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Section 146 notices

Getting the notice right

Akici v LR Butlin Ltd
[2005] EWCA Civ 1296

Introduction

This case concerns the meaning of sharing possession in a tenants covenant in the context of a company, the validity of s146 notices, and remedying breaches against sharing possession.

The covenant

The covenant in the lease was in the following terms:
    "Not to .. part with possession of a part of the demised premises nor to share possession of the whole or any part of the demised premises nor to part with possession of the whole of the demised premises (except as hereinafter permitted) all of which are expressly prohibited."
Sharing possession or occupation

It was held that there is a distinction between possession and occupation so that the covenant would only be breached if T parted with, or shared possession, but was not infringed if T merely parted with, or shared, occupation. Neuberger LJ:
    " .. it is perfectly possible for a lessee to permit a company, in which he has an interest, to occupy the demised premises for the purpose of its business, without parting with possession of those premises to that company."
Mistake in the notice

In fact T had shared possession with a limited liability company, and that represented a breach of the covenant. However, the s146 notice that was served by L did not allege that T was sharing possession. It only alleged that T had parted with possession to the company. It was therefore ineffective. Neuberger LJ:
    "54. I accept the submission that the approach of the majority of the House of Lords in Mannai to contractual notices would apply to section 146 notices ... However, I have nonetheless come to the conclusion that Mr. Lloyd's defence of the notice cannot stand. Even applying Mannai, the notice has to comply with the requirements of section 146(1) of the 1925 Act, and if, as appears pretty plainly to be the case, it does not specify the right breach, then nothing in Mannai can save it.

    55. Quite apart from this, if, on its true construction, the section 146 notice did not specify sharing possession as a breach complained of, it can be said with considerable force that it neither informed the recipient of the breach complained of, nor indicated to him whether, and if so how, he must remedy any breach. On the basis that there was a sharing of possession, a reasonable recipient of the section 146 notice would have been entitled to take the view that he need do nothing, because the lessors were only complaining about the presence of the company if there was a parting with of possession (or assigning or underletting) by Mr. Akici to it.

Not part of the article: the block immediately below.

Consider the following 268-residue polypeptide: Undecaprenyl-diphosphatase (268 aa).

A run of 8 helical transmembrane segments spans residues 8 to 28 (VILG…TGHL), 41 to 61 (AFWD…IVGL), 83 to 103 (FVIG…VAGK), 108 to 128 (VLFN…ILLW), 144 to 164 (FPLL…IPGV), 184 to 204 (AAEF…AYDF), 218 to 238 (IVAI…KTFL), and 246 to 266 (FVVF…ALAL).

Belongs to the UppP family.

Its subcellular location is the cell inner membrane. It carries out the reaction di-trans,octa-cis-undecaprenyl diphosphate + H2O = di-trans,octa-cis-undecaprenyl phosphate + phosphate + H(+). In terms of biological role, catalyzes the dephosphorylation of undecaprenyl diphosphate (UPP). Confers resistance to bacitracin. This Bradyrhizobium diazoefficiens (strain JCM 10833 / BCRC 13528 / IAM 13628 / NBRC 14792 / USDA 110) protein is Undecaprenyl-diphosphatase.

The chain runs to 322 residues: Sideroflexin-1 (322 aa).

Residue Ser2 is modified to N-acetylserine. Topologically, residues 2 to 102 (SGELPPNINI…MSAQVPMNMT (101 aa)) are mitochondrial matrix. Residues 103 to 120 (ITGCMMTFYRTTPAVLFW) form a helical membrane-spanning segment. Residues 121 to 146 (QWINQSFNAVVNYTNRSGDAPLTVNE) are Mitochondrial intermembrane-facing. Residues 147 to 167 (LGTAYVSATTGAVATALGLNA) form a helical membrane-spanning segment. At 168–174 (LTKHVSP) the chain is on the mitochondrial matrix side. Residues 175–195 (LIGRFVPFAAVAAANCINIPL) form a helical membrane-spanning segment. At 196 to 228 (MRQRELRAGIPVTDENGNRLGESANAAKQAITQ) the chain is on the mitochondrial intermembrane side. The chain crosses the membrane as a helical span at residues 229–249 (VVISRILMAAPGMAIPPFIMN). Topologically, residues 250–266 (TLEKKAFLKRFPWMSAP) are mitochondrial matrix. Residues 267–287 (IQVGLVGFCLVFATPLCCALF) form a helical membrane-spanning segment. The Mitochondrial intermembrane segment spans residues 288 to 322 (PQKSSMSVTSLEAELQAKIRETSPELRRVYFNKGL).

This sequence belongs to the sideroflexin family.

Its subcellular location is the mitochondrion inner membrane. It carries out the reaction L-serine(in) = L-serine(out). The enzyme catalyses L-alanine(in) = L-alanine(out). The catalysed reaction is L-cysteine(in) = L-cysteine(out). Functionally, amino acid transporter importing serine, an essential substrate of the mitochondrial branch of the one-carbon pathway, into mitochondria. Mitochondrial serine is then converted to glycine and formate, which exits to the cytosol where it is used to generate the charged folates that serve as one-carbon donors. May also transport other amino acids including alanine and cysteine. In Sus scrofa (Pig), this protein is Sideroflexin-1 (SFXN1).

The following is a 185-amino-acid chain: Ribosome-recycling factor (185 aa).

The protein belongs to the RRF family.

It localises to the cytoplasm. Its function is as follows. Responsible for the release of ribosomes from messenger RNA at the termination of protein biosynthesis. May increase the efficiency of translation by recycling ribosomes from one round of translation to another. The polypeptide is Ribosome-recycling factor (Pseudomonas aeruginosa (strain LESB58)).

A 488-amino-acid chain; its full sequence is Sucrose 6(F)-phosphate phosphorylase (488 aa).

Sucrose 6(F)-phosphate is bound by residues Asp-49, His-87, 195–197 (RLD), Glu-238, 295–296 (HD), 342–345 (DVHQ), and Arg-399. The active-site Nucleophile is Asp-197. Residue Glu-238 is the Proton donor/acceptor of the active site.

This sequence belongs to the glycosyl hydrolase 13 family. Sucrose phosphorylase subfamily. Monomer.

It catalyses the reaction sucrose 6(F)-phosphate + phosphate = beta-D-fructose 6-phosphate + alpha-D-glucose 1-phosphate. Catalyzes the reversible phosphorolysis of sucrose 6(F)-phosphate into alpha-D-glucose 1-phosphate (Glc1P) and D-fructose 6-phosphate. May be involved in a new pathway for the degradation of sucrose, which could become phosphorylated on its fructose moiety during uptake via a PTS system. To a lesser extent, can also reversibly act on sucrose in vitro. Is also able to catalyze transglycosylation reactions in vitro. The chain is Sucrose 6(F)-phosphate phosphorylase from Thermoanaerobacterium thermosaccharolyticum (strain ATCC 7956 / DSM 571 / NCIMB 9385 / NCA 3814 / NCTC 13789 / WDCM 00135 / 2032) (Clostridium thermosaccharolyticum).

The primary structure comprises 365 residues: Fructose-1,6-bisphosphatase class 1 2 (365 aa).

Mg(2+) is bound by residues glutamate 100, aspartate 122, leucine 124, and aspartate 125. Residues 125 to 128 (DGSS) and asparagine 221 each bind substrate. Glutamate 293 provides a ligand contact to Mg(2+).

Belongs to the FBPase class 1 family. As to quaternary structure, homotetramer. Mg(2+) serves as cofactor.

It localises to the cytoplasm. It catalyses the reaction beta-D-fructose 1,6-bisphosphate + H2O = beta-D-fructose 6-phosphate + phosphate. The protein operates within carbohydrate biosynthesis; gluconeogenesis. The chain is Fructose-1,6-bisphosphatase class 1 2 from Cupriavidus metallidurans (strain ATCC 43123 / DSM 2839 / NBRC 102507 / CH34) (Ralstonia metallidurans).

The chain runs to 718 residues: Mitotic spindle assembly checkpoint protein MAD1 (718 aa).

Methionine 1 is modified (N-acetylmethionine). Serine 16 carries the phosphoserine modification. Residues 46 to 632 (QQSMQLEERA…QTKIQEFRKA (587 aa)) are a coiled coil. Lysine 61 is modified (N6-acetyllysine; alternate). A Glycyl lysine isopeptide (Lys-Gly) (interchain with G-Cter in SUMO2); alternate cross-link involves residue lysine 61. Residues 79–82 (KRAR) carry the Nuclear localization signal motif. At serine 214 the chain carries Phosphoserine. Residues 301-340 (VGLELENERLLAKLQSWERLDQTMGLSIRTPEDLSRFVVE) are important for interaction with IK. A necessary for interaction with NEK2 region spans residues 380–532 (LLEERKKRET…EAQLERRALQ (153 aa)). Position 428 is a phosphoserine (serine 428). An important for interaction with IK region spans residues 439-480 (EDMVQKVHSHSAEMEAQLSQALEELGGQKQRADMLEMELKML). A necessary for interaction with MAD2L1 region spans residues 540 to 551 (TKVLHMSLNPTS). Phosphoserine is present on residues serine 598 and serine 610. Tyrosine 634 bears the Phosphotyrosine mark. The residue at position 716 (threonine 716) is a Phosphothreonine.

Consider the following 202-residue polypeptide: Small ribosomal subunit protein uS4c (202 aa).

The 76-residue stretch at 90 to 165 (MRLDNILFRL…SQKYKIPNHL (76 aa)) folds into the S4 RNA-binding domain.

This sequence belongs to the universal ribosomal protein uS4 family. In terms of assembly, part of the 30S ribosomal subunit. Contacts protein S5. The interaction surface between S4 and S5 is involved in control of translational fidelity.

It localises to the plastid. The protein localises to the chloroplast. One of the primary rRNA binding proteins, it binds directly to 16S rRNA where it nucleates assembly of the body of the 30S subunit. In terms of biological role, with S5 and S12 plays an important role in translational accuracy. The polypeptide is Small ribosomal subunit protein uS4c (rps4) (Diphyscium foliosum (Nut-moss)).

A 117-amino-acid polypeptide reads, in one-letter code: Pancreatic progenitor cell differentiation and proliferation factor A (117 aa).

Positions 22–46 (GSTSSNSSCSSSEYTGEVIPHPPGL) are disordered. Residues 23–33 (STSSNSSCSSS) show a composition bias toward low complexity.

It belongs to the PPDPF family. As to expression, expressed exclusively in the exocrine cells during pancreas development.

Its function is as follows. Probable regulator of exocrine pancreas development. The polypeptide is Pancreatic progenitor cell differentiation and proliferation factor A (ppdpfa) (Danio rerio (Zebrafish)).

56. Accordingly, a reasonable recipient in this case (and it is the understanding of such a hypothetical person by reference to which the validity of the notice is to be assessed according to Mannai) could, to put it at its lowest, reasonably have taken the view that the lessors were not objecting to any sharing of possession, and consequently that no steps need to be taken, either with a view to remedying the breach or with a view to improving the prospects of obtaining relief from forfeiture."
Conclusion

As the notice was defective, the forfeiture carried out by L was defective. However, the CA did also go on to consider whether or not a breach of the covenant against sharing possession was capable of remedy and held that it was. Neuberger LJ:
    "73. in the absence of special circumstances, a breach of covenant against parting with possession or sharing possession, falling short of creating or transferring of legal interest, are breaches of covenant which are capable of remedy within the meaning of section 146."
The judge at the trial had concluded that the breach had been remedied by the lessee acquiring all the shares in, and becoming the sole director of, the company. That was a conclusion that he was entitled to come to.

(See also Sub-letting and sharing occupation)


Mortgagee in possession

Still serve notice on the tenant

Smith v Spaul
[2002] EWCA Civ 1830

Summary

A mortgagee in possession is not a "lessee" for the purposes of s146 of the 1925 Act and the Leasehold Property (Repairs) Act 1938. Thus, it is not necessary to serve a s146 notice on a mortgagee - nor can the mortgagee take the benefit of the 1938 Act by serving a counter-notice. The mortgagee has a right to apply for a vesting order under s146(4) but it does not have the additional benefit of the 1938 Act. (Target Home Loans Ltd v Iza Ltd [2000] 1 EGLR 23 disapproved.)

Citation
    "Although the expression 'the lessee' is defined in very wide terms by s146(5)(b) .. the particular lessee required to be served under s146(1) must be the person who vis-a-vis the lessor is bound to remedy the breach or to make compensation in money...

    The reasoning in Target is effectively that possession should be the touchstone for entitlement to a notice under s1 of the 1938 Act because the person in possession - whether the tenant or a mortgagee - is the person who was able to remedy the breach set out in the s146 notice. However, the fact that the mortgagee is in possession is not an absolute bar to the tenant remedying the breach. He can first redeem the mortgage or remedy the breach with the mortgagee's consent. Accordingly, it does not necessarily follow that the fact that the mortgagee is in possession means that the mortgagee is the only person able to remedy the breach. Moreover, the mortgagee is not the person who is liable to the lessor to remedy the breach or to make compensation. Accordingly even if the mortgagee is in possession, I see no reason why he should receive a notice under s146(1) or a notice under s1 of the 1938 Act." (Arden LJ at paras 25 and 28).

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